What do you value most? Really?


Angela Van Horn

What do you value the most?  The majority of people would say that they value their families and friends the most.  Maybe they would include components such as their employment, education or religion. But the reality is, if these are your answers, you’re a liar.  Take a good, long and honest look at how you spend your time. How you spend your time determines what is most important to you. 

   What do you never leave home without?  What would you be lost without? What is with you 24 hours a day, even when you sleep?  Most likely your phone. How much time a day do you spend on your phone other than using it for actual phone conversations?  Phones today are many things. There is very little that our phones can not do for you, and they keep you entertained.

If you disagree that your phone is what you value the most, honestly answer the following questions:

  1.  When was the last time you left your phone home or turned if off when you spent time with a friend or loved one?
  2. When you are with someone you care about, do you ignore your phone when you are alerted to a text message, email or call?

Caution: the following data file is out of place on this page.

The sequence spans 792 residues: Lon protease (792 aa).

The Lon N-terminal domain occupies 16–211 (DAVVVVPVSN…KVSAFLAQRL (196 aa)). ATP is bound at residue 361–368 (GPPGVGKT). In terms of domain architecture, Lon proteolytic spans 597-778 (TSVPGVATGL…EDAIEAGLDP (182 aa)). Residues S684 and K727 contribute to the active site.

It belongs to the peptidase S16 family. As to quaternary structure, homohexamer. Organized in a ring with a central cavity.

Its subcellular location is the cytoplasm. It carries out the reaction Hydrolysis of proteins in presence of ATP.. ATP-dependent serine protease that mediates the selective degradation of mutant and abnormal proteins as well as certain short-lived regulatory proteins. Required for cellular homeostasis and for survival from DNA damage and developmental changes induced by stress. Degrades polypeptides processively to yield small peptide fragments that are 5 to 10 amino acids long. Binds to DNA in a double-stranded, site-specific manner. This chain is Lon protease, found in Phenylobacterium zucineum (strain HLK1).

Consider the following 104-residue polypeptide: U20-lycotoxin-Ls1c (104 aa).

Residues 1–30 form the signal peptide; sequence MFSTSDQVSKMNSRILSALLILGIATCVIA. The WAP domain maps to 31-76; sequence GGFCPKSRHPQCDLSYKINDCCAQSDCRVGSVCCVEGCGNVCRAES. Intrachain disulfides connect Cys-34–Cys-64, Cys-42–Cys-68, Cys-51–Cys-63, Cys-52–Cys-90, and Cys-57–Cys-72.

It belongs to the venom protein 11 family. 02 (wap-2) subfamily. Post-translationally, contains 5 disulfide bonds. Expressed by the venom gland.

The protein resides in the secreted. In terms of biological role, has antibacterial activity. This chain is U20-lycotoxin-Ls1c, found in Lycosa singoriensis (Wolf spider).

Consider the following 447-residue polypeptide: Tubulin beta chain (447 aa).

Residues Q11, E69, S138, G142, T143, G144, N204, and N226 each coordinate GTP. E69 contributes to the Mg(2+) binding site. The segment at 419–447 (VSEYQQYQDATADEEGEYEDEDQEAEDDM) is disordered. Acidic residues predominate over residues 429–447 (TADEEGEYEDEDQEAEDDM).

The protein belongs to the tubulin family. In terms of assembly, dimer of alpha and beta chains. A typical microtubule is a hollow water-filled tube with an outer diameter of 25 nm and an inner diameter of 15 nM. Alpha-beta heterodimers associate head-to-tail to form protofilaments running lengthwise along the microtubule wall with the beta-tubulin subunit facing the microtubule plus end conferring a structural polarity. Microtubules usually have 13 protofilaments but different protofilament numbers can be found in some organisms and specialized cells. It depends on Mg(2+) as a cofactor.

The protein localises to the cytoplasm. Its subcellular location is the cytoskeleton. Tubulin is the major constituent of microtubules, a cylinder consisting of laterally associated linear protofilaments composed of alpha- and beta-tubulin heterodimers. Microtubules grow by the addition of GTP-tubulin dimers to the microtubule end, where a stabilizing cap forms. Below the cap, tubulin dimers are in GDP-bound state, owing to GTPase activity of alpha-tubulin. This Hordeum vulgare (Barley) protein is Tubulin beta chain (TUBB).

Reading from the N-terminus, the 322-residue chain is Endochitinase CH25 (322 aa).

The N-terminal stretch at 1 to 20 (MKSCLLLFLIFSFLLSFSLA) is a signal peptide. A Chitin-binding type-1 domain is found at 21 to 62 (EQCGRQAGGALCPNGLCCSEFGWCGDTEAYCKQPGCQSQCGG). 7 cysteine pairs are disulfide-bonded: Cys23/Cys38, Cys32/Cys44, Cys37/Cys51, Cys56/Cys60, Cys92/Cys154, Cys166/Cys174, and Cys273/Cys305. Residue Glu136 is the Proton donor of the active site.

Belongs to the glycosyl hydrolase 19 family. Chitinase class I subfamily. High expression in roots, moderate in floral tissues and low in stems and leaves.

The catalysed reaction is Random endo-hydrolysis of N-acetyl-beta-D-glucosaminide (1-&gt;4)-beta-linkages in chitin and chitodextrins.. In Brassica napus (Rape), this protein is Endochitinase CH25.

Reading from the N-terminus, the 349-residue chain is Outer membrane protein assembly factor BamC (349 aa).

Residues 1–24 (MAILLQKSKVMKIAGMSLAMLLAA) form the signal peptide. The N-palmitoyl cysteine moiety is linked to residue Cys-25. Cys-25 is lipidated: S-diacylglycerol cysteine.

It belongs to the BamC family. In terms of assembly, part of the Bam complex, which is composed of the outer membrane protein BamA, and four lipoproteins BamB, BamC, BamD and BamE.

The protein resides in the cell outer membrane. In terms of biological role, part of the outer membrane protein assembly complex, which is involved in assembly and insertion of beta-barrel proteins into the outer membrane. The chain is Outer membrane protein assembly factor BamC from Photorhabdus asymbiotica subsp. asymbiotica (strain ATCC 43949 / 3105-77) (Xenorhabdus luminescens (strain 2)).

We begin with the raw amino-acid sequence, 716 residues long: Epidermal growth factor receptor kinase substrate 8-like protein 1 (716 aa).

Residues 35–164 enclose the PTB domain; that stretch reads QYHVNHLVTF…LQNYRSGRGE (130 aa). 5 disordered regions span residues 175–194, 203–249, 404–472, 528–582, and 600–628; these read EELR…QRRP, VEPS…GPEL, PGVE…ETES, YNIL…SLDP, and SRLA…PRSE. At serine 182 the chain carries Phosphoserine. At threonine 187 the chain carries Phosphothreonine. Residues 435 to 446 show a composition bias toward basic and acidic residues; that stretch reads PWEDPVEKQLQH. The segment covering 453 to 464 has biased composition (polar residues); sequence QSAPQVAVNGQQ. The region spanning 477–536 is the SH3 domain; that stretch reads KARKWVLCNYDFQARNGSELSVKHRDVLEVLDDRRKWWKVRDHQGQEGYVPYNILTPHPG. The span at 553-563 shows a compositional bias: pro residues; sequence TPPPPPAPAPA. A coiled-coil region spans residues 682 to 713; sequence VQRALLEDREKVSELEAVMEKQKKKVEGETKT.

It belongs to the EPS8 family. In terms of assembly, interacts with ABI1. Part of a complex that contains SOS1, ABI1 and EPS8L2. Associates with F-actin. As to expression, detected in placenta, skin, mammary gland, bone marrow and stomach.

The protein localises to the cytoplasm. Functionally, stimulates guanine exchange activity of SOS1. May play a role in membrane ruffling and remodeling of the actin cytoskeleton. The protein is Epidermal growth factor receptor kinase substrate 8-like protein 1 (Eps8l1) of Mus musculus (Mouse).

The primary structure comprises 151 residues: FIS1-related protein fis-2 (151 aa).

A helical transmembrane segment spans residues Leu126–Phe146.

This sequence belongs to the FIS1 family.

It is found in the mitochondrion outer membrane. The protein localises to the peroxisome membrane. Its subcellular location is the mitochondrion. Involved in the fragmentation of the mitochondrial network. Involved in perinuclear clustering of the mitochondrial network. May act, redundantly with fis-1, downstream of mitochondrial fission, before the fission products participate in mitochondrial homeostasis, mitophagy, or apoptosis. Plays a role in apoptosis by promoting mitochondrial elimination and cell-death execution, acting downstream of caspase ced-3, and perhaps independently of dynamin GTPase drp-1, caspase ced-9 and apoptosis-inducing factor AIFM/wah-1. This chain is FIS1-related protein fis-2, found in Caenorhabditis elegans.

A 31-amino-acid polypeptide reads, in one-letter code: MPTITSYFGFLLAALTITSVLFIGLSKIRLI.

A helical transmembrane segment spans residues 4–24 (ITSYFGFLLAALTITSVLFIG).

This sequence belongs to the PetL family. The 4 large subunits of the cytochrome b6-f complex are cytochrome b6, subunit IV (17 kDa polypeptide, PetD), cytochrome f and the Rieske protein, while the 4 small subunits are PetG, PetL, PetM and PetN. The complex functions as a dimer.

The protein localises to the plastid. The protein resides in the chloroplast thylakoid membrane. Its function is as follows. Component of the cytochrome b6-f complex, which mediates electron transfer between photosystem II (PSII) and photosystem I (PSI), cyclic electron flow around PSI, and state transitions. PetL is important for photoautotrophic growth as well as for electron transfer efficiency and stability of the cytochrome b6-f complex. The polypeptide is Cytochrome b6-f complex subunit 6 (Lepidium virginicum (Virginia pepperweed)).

3. How often have you made it through an entire meal with out picking up your phone?  How about a conversation?
  4. How would you rate your anxiety when you are told you are not allowed to have your phone on you such as at your work, in class or during a test?

   As a waitress I notice one thing that is prominent and consistent:  Families eating together. They sit together, but they all have their phones out and are paying attention to their phones and not each other. Being in the same location is not enough.  No one even looks at each other any more. All of this proves that we value our phones over our relationships even if it’s not intentional.

But it’s the technological age, you’ll say. Phones are part of the advancement of our future!  We can do so much more now that we have our phones! But at what cost? Let’s look at what we have lost now that we are permanently attached to our phones.

   One, real, authentic communication. Before we all had cell phones, we had to pick up a phone, tethered to our house, and make a call to another person.  We had the advantage of actually hearing the tone of someone’s voice and be able to interpret what they are feeling and what they really mean.